The modern view of human memory would then lead us to a rather different conclusion about the account of memories given in the above babysitting example. The details that so impressed under the MAD belief – remembering what Terry was wearing, what she and her brother were wearing, remembering her thoughts (what he looked like), remembering her emotions, her and her brother’s age at encoding, the time of day, day of the week, now seem highly unusual and in several instances wholly implausible. To take just one example, remembering what hand he used seems unlikely given that children of this age (four years old) do not yet understand handedness. It would be extremely unusual that something that could not be understood at the time is remembered some 30 years later. What we might conclude is that these details seems more like ‘trivial persuasion’ than the recall of specific details.

Scientific understanding vs. everyday beliefs
Nobody wants to be told that their beliefs are wrong or even that they have implicit beliefs that are guiding their judgement, erroneously as it turns out. We believe that this is one of the main (but largely implicit) reasons that courts, and others, are so resistant to the modern view of human memory. But beliefs about autobiographical memory, as we hope we have shown, can mislead, and when they do so in formal settings such as courts, the consequences can be severe in either direction: wrongful exoneration or conviction. The study of human memory is now beginning to focus on what might reasonably be expected of memory in our courts and how, largely implicit, beliefs might underlie ill-informed decision making. And, perhaps most importantly, how all this can take place outside conscious awareness, from the generation of false memories to error-prone judgements of memory veracity. This is why ‘commonsense’ judgements need to be based on scientific understanding and why everyday beliefs about autobiographical memory really do matter – because they are so often wrong.

Box - Excerpt from a police interview

Policewoman (P): You told us a lot before the coffee break and I just want see if I have got it right, please tell me if I’ve missed anything or got it wrong. Your mother worked Saturday nights and got back home late at about midnight. You had different babysitters while she was working and sometimes this would be her then boyfriend Terry Peter?
Complainant (C): Yeh.
P: On the night, the night you remember the first incident from, Terry, your mother’s then boyfriend, arrives back, drunk and smelling of alcohol, sends the babysitter, possibly Jean from across the road, home and proceeds to put you and your brother John to bed.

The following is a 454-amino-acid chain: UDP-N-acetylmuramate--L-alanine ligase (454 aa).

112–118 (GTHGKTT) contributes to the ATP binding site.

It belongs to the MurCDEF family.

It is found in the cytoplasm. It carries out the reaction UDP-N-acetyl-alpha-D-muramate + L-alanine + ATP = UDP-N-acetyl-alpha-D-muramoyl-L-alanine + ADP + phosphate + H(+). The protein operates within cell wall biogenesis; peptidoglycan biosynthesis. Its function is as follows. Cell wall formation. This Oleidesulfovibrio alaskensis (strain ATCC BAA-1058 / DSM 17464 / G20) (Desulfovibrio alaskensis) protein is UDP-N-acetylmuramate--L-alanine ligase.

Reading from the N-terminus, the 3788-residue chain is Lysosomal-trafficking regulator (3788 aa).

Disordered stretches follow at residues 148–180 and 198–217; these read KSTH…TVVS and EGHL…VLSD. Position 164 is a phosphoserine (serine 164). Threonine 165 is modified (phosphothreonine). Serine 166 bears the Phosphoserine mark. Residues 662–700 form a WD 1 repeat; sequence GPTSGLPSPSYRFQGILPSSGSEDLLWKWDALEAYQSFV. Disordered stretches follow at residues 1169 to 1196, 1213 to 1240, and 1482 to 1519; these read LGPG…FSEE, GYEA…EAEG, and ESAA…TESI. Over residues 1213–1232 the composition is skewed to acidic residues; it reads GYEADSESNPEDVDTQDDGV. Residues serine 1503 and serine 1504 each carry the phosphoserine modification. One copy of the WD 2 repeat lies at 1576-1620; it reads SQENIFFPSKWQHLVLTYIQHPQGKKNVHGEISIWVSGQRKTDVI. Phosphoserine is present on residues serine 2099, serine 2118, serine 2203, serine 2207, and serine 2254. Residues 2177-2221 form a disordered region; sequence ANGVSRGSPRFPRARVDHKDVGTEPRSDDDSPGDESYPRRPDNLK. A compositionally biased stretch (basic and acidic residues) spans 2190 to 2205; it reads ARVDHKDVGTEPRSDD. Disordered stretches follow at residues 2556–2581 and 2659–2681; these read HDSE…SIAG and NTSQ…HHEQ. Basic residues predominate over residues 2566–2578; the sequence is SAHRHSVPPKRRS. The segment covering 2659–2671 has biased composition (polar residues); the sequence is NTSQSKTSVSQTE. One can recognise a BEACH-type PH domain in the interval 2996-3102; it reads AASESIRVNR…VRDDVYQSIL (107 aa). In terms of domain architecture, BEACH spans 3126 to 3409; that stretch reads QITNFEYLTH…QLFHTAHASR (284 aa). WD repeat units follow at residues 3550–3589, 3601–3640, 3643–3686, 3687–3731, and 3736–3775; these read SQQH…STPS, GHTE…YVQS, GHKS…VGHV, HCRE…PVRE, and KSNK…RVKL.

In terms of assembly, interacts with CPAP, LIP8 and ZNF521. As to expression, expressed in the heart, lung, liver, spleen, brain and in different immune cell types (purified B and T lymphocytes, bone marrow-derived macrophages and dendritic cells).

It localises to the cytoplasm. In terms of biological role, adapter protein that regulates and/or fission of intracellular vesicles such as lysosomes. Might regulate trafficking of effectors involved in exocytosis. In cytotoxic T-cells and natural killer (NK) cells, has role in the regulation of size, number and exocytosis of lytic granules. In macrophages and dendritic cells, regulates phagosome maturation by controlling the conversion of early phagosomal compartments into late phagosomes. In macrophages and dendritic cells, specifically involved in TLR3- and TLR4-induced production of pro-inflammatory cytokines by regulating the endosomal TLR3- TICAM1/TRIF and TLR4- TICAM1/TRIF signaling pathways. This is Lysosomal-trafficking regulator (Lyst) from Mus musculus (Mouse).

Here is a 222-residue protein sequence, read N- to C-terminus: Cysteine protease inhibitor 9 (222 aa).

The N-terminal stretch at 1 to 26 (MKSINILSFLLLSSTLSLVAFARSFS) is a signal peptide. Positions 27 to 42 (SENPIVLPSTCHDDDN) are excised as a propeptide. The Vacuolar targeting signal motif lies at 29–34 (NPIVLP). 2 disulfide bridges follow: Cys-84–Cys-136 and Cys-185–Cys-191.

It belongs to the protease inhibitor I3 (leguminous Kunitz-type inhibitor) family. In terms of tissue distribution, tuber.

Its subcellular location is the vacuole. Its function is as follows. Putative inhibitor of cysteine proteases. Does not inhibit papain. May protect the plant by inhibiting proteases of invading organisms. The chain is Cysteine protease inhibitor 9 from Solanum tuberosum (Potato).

C: [nods] … Yeh.
P: He puts John to bed first while you get changed and then comes over to your bed to tuck you in and kisses you on the lips… you were shocked.
C: Actually I think I was astonished and then like
at almost the same time I felt his hand under the sheet and he started… he started touching me [sobs] …. stroking me…
P: I know this is difficult, [hands C some tissues] but I have to know as many details as I can. Where was he touching you?
C: Between my legs…
P: Thank you – I know it is difficult… you’re doing ever so well. Let’s come back to this when we’ve established some other things.
P: Let’s go back to when first he arrives. He’s come in the house all red faced and drunk. How drunk was he?
C: Well he seemed unsteady, you know swaying
a bit…
P: Can you remember what time it was?
C: Well I think it must have been about 10 ’cause that’s usually when we went to bed, it was a sort of treat, bit of a treat staying up late, while Mum was at work.
P: And can you remember what time of year it was? Maybe you can remember the weather?
C: I’m pretty sure it was near Christmas, ’cause there’d been some snow and we’d played in it the week before … well, winter anyway.
P: And can you remember what he was wearing?
C: He had on a black leather jacket and jeans and I remember he took his jacket off and just threw it on the floor before taking us upstairs.
P: OK and when you were upstairs he’s like put John to bed and you’ve got changed, what did you get changed into?
C: At that time I always wore my favourite pink Barbie nightie, so that is what I would have been wearing.
P: When he tucked you in and put his hand under the covers can you remember which hand he was using?
C: It was his left hand, must have been, ’cause his other hand was resting next to my head, he was leaning on it.
P: And just to confirm as your brother was three at the time, given you are one year older, you would have been four years old when this first incident occurred?
C: Yes, just, four that’s right…

Box text (p505) - The modern view of memory

I    Memories are mental ‘constructions’.
They contain various types of information, procedural and conceptual knowledge, and imagery.
I    Neuropsychologically they are generated
in a wide and complex set of interlocking neural networks distributed throughout the neocortex and mid-brain, reflecting their constructive nature and the multiple sources of information they contain.
I    Important parts of this network develop over childhood and adolescence and are not mature until late adolescence/early adulthood (see the Royal Society report, Neuroscience and The Law, December 2011).
I    Childhood amnesia and the ability to remember have a long development trajectory (Howe, 2013b).
I    Because of this complexity in the brain, memories are particularly prone to the deleterious effects of brain damage, psychological illnesses, pharmacological interventions, alcohol and other recreational drugs.
I    Memories represent only short time slices of experience, they are ‘time-compressed’, and because of this they never fully represent an experience, rather the fragments derived from experience that they contain are more a ‘sample’ of experience than a (full or literal) record of it. In this respect then memories are psychological representations and not like photographs, videos or other types of recording.
I    Memories often contain information that
is non-consciously inferred by the brain, and sometimes consciously inferred, such as dates, clothes worn, weather, etc.
I    Because of their constructed nature memories are prone to error, distortion, confabulation, and even wholly false memories may at times arise.
I    A general rule is that the more specific and detailed a memory the more the possibility for error increases.
I    Research has found that memories that people are highly confident they have recalled accurately can in fact be incorrect in their details and even wholly false (Roediger et al., 2012

Martin A. Conway
is in the Department of Psychology, City University London
[email protected]

Lucy V. Justice works for Fonterra in New Zealand as a
Research Assistant
[email protected]

Catriona M. Morrison
is in the Department of Psychology, Heriot-Watt University
[email protected]